Wednesday, February 15, 2012

CEOs say how you treat a waiter can predict a lot about character

Things that all aspiring bosses and businessmen should know. Not bad to follow in your daily life also.

Office Depot CEO Steve Odland remembers like it was yesterday working in an upscale French restaurant in Denver.

The purple sorbet in cut glass he was serving tumbled onto the expensive white gown of an obviously rich and important woman. "I watched in slow motion ruining her dress for the evening," Odland says. "I thought I would be shot on sight."

Thirty years have passed, but Odland can't get the stain out of his mind, nor the woman's kind reaction. She was startled, regained composure and, in a reassuring voice, told the teenage Odland, "It's OK. It wasn't your fault." When she left the restaurant, she also left the future Fortune 500 CEO with a life lesson: You can tell a lot about a person by the way he or she treats the waiter.

Odland isn't the only CEO to have made this discovery. Rather, it seems to be one of those rare laws of the land that every CEO learns on the way up. It's hard to get a dozen CEOs to agree about anything, but all interviewed agree with the Waiter Rule.

The CEO who came up with it, or at least first wrote it down, is Raytheon CEO Bill Swanson. He wrote a booklet of 33 short leadership observations called Swanson's Unwritten Rules of Management. Raytheon has given away 250,000 of the books.

Among those 33 rules is only one that Swanson says never fails: "A person who is nice to you but rude to the waiter, or to others, is not a nice person."

Swanson says he first noticed this in the 1970s when he was eating with a man who became "absolutely obnoxious" to a waiter because the restaurant did not stock a particular wine.

"Watch out for people who have a situational value system, who can turn the charm on and off depending on the status of the person they are interacting with," Swanson writes. "Be especially wary of those who are rude to people perceived to be in subordinate roles."

Read full USA Today article here.

Bill Swanson’s Unwritten Rules of Management

1. Learn to say, "I don't know." If used when appropriate, it will be often.
2. It is easier to get into something than it is to get out of it.
3. If you are not criticized, you may not be doing much.
4. Look for what is missing. Many know how to improve what's there, but few can see what
isn't there.
5. Viewgraph rule: When something appears on a viewgraph (an overhead transparency),
assume the world knows about it, and deal with it accordingly.
6. Work for a boss with whom you are comfortable telling it like it is. Remember that you
can't pick your relatives, but you can pick your boss.
7. Constantly review developments to make sure that the actual benefits are what they are
supposed to be. Avoid Newton's Law.
8. However menial and trivial your early assignments may appear, give them your best
9. Persistence or tenacity is the disposition to persevere in spite of difficulties,
discouragement, or indifference. Don't be known as a good starter but a poor finisher.
10. In completing a project, don't wait for others; go after them, and make sure it gets done.
11. Confirm your instructions and the commitments of others in writing. Don't assume it will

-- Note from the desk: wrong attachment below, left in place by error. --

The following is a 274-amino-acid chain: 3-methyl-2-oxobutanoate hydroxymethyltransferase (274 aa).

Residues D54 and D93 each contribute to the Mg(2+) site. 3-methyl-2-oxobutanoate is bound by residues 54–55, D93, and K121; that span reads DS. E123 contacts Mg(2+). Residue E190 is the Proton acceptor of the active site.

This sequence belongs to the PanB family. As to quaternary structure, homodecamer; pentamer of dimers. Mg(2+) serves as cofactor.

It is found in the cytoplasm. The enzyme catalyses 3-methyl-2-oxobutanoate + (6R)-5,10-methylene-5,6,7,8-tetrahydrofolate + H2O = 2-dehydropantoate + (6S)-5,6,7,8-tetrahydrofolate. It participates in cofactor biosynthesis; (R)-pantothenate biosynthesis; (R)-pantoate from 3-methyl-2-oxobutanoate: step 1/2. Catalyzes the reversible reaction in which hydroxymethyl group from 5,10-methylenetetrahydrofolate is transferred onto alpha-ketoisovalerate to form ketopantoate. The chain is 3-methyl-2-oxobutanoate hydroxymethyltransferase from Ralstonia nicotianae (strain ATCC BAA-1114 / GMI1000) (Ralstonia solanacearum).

get done!
12. Don't be timid; speak up. Express yourself, and promote your ideas.
13. Practice shows that those who speak the most knowingly and confidently often end up
with the assignment to get it done.
14. Strive for brevity and clarity in oral and written reports.
15. Be extremely careful of the accuracy of your statements.
16. Don't overlook the fact that you are working for a boss.
* Keep him or her informed. Avoid surprises!
* Whatever the boss wants takes top priority.
17. Promises, schedules, and estimates are important instruments in a well-ordered
* You must make promises. Don't lean on the oftenn-used phrase, "I can't estimate it
because it depends upon many uncertain factors."
18. Never direct a complaint to the top. A serious offense is to "cc" a person's boss.
19. When dealing with outsiders, remember that you represent the company. Be careful of
your commitments.
20. Cultivate the habit of "boiling matters down" to the simplest terms. An elevator speech is
the best way.
21. Don't get excited in engineering emergencies. Keep your feet on the ground.
22. Cultivate the habit of making quick, clean-cut decisions.
23. When making decisions, the pros are much easier to deal with than the cons. Your boss
wants to see the cons also.
24. Don't ever lose your sense of humor.
25. Have fun at what you do. It will reflect in your work. No one likes a grump except another

In the Business 2.0 article that made Swanson's little book famous, they expounded on his rules and added the following:

1. You can't polish a sneaker. (notice when something hasn't got any real substance)

2. You remember 1/3 of what you read, 1/2 of what people tell you, but 100 percent of what you feel. (leaders generate emotions that move people in the desired direction)

3. Treat your company name as if it were your own (possibly the same as #19 above)

4. When faced with decisions, try to look at them as if you were one level up in the organization. Your perspective will change quickly. (your boss has to weigh more considerations than you do in making a decision)

5. A person who is nice to you but rude to the waiter is not a nice person.

6. When facing issues or problems that are becoming drawn out, "short them to ground." (solve problems instead of talking about solving problems).

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